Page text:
By Mikhail Karadimov July 8th, 2015
I was never a fan of Amy Winehouse’s. She came around when I was too young to appreciate what she attempted to do with her music. I may have been thirteen or fourteen when my brother bought a copy of Back to Black. He played it on loop, as he does, and forced me to become more intimate with her songs than I had planned. When word fell that she had died due to a supposed overdose, all I could do was shrug my shoulders callously and mutter something along the lines of, “Eh…seems about right.”
It’s easy to get wrapped up in international ridicule and heap upon those who have fallen, especially people who possess great talents. You end up feeling—especially as a creative—that the potential has been wasted on someone whose constitution was too weak for such great heights. It’s even easier to rip someone open when you’ve been tracking their decline for seven years or so. When the change comes so gradually, when it eases into normalcy through constant exposure, its commonplace to lose your bearings as a sympathetic human being and forget what that person once was. And when you can’t remember the origin, it’s tough to judge the outcome in any sympathetic way.
I won’t lie: I was an avid participant in skewering Amy Winehouse and her addictions. But now, after watching director Asif Kapadia’s touchingly tragic documentary Amy, I feel nothing but remorse, and regret, for never having tried to understand Ms. Winehouse’s situation.
Fame is an ineffable monster. I don’t think I’ve ever heard anyone articulate clearly what it means to be devoured so wholly by a world of people you don’t know.
The film does a good job of building towards Amy’s ultimate demise. We see every trip, every tumble, every crash. The first half of the film, before Amy hits it big with Back to Black, covers Amy’s life through candid homemade videos shot by her friends and loved ones. It follows her along, hand in hand, as she and her friends document their every waking hour. Her friends film their future megastar friend in the back seat of one of their cars as she naps with a heavy jacket pulled over her head, or they show her at home with the ladies enjoying lollipops and running role play bits. We join her for a casual audition at a record company, we sneak into a bathroom at one of her gigs to enjoy some weed. We see her cozy, we see her smiling, we see her with some well needed fat around her cheeks, her jowls, her legs. We see her as that jazz singer she always wanted to be, that girl who wanted to play one lounge after the other, stuck in anonymity, away from the feeding frenzy. Amy never could understand why her music grew so big, why such jazz-y, retro sounds would all of a sudden catch fire and compel people to fill venues the size of Noah’s Ark—where her “fans” would muzzle her under the din of their hungry calls.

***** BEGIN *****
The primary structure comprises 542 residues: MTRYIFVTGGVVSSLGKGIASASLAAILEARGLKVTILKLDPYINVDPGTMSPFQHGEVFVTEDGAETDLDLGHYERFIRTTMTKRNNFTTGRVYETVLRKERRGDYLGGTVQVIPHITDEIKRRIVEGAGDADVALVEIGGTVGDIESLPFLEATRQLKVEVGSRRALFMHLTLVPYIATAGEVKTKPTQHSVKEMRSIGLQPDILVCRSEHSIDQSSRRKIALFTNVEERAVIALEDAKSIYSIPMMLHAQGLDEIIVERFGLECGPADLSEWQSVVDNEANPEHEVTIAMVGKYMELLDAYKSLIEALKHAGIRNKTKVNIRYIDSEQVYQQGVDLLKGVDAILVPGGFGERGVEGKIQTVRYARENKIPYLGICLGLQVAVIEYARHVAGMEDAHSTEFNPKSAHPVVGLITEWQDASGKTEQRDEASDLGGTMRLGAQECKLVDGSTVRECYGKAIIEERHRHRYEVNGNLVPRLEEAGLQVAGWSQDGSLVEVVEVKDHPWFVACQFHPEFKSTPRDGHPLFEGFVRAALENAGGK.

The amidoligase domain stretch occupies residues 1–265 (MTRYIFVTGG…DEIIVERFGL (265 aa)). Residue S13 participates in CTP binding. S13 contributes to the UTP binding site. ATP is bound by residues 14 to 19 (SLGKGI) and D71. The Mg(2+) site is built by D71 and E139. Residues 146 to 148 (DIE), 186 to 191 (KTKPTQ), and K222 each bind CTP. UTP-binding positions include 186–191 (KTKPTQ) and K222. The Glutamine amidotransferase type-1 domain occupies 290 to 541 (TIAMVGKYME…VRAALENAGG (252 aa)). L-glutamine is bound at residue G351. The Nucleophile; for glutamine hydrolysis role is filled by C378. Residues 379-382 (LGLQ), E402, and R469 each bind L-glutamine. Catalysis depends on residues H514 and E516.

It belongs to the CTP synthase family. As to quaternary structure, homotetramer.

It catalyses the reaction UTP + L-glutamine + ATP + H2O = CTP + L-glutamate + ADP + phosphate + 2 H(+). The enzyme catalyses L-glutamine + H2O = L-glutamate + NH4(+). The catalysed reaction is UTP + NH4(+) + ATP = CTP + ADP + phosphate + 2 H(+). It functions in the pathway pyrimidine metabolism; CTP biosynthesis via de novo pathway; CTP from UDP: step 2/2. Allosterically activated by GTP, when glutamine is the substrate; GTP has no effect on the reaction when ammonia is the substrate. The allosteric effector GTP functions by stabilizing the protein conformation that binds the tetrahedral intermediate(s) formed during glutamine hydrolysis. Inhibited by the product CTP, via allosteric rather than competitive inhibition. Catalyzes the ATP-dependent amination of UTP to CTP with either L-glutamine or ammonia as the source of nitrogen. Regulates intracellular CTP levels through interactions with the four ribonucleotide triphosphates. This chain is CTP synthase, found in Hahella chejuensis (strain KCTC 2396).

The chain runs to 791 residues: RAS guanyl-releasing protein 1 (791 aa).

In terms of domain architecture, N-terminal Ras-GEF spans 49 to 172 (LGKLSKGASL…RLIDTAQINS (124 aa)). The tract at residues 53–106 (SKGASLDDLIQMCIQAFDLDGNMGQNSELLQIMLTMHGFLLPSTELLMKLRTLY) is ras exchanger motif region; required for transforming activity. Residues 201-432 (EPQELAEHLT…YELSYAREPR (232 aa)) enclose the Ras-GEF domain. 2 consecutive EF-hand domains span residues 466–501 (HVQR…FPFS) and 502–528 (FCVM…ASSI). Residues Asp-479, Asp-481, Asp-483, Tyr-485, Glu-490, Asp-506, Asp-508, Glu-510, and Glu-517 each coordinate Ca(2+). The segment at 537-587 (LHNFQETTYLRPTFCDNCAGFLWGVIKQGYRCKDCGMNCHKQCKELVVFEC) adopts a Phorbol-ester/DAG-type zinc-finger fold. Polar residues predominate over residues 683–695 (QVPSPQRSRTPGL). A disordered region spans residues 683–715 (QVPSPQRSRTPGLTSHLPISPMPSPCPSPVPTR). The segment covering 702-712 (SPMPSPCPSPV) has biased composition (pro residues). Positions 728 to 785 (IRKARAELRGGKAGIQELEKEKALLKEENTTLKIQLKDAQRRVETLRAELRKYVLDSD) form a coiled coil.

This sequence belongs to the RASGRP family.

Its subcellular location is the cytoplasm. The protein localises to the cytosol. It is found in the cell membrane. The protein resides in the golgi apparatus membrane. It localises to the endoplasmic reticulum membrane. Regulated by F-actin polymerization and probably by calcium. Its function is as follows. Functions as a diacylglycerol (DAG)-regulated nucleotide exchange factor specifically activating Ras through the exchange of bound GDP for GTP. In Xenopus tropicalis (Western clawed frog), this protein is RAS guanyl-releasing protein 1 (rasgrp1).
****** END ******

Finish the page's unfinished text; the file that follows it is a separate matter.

The film shifts from candid, vérité videos, to media-pulled footage as soon as Amy hits it big, as soon as her friends stop recognizing her as the girl they once knew and perceive her, instead, as we did, as a druggie puppet no longer in control of her worst proclivities. Her friends practiced “tough love,” short hand for: We’ll be here when you need us, but we won’t do anything before that.
It’s around this point that Kapadia and co. get rough with the footage they choose to cull from, most of which features sucker punching paparazzi assaulting our eyes with the endless pop of flashbulbs. It’s here that we start to get a taste of what it was that broke Amy down: the constant hounding. And sure, we’ve seen this in movies before, but I think it’s more effective here because we do go from lo-fi, intimate homemade videos to a barrage of shaking, rumbling, blinding, migraine-inducing, media-friendly camerawork meant solely for the blood-hungry peanut gallery. You see the scope of the film slowly funnel open, from tight to wide, and only by the end of it do you realize how quickly Amy’s lifestyle escalated into depravity, and how that surreal-as-can-be lifestyle can sneak up on anyone and drag them down.
It hurt to watch this film. To the point where the suffering on the screen ripped me from my skull and I forgot I was watching anything at all. The movie is so intrusive—as it should be, as any documentary inherently is—and so close to Amy and all her perks and flaws, all her smiles and zits and tattoos. We pore over this meager girl’s body, her dead body, too. We pick at it, as we—the camera—stand alongside our fellow vultures and sniff and cry and yell, “R.I.P. Amy!” Rest in peace. A high task for Amy, especially when our invasive brand of pop culture insists upon smothering her corpse in a ring of morbid gawkers—mind you, the same gawkers who booed her for not wanting to dance and sing like a monkey on command just months before.
There’s a scene:
Once everything’s gone to shit and the Grammy nominations are being announced, George Lopez cracks a cheap joke after calling Amy’s name: “Can someone wake her up this afternoon around six and tell her?”
I would’ve found it funny back then. Now? I’m not so sure.